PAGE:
Stoke Mandeville Hospital still has questions to answer over the Jimmy Savile child abuse scandal

This week the Independent established that premises there were used at will by the television presenter. What else can they tell us about his stay there?

Share
Related Topics

The police investigation into Sir Jimmy Savile seems to have become a very convenient screen to hide behind, for the BBC and the hospitals where he was ubiquitous. It shouldn’t be a reason to evade some very significant questions which can easily be answered now. Like the one about when - and for how - long Savile was granted free premises at Stoke Mandeville Hospital, to come and go as he pleased.

The fact that premises had been put at Savile’s disposal was established by The Independent on Tuesday and attempts to extract a more detailed picture from the hospital about it this week have only created a sense that there is something to hide. There was confirmation from the hospital that it was a ‘flat’ but no answer - after five times of asking across two days - to the question of whether it had been removed from Savile when his own predilections had been known. Neither would the hospital confirm or deny a suggestion – which came from the same source – that a system of chaperoning Savile when he was present in the hospital been introduced when the threat he posed became clear.

Unanswered

The chaperone question is still out there, unanswered, though it was at 5.30pm on Thursday that confirmation finally arrived – in a 40-word statement - to repeated inquiries about whether Savile’s premises had been removed from him. No, they had not. The statement said that Savile had “access to a room outside of the main hospital and away from clinical areas. This was made available to them in conjunction with their fundraising activity, and was utilised by them until his death.”

The word ‘room’ is significant - because it belongs to a shifting and contradictory narrative across the course of this week about how the hospital where he is accused of abusing patients actually accommodated him. Twice, in telephone calls to the hospital on Wednesday, it was described to me as a ‘flat.’ In an emailed statement that day it was subsequently described as a “facility,” though I was subsequently told ‘facility’ meant ‘flat.’ “That’s what we mean when we say ‘the facility,” the hospital confirmed.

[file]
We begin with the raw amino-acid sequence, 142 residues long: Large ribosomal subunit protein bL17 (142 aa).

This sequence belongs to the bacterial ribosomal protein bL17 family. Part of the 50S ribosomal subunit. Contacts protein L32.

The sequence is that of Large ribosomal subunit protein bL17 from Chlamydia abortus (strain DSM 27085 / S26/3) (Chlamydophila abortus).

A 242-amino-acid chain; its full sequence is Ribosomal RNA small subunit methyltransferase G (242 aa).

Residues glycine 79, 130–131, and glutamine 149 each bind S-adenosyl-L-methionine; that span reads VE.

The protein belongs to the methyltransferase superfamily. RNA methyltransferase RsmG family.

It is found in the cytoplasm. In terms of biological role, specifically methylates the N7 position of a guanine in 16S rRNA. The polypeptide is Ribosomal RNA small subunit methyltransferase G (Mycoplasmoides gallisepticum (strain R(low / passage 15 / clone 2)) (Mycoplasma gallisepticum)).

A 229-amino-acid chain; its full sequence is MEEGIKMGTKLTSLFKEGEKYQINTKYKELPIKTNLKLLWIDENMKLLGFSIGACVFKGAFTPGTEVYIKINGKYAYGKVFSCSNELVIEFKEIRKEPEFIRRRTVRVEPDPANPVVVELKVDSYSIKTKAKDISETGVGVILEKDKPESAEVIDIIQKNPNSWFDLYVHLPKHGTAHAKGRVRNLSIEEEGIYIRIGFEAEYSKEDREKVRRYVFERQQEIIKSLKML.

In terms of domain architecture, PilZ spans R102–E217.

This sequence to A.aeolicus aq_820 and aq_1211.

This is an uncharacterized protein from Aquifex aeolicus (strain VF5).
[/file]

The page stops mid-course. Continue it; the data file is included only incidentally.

Ironic

By last evening, it had morphed to a ‘room’ which characterised it as some kind of meeting place (with balloons and raffle ticket books you seemed to be encouraged to imagined). Rebecca Owens, an ex-patient of the hospital, provided a rather different perspective last night when she told Newsnight last night about how, when news arrived that Savile was turning up, there was “some ironic chat between [the nurses] about who would be the unlucky one to off with him to his room.”

So let’s have it, Stoke Mandeville Hospital. Was this a room or a flat? What facilities an accommodation was within it? Did he need the chaperone? The BBC’s omerta about why their Newsnight film didn’t run is one thing. Obfuscation about how a hospital interacted with Savile is another. We - and more significantly the patients who were treated at the hospital between the years of 1972 and 2011, when Savile was present - are entitled to clarity and transparency.

React Now

Latest stories from i100
Have you tried new the Independent Digital Edition apps?
SPONSORED FEATURES
iJobs Job Widget
iJobs General

Recruitment Genius: Head Chef

£22000 - £25000 per annum: Recruitment Genius: This Garden Centre complex base...

Recruitment Genius: Buyer

£36000 - £38000 per annum: Recruitment Genius: A Buyer is required to join thi...

SThree: Trainee Recruitment Consultant

£20000 - £25000 per annum + OTE £45K: SThree: SThree Group have been well esta...

SThree: Trainee Recruitment Consultant

£20000 - £25000 per annum + OTE £45000: SThree: SThree Group have been well es...

Day In a Page

Read Next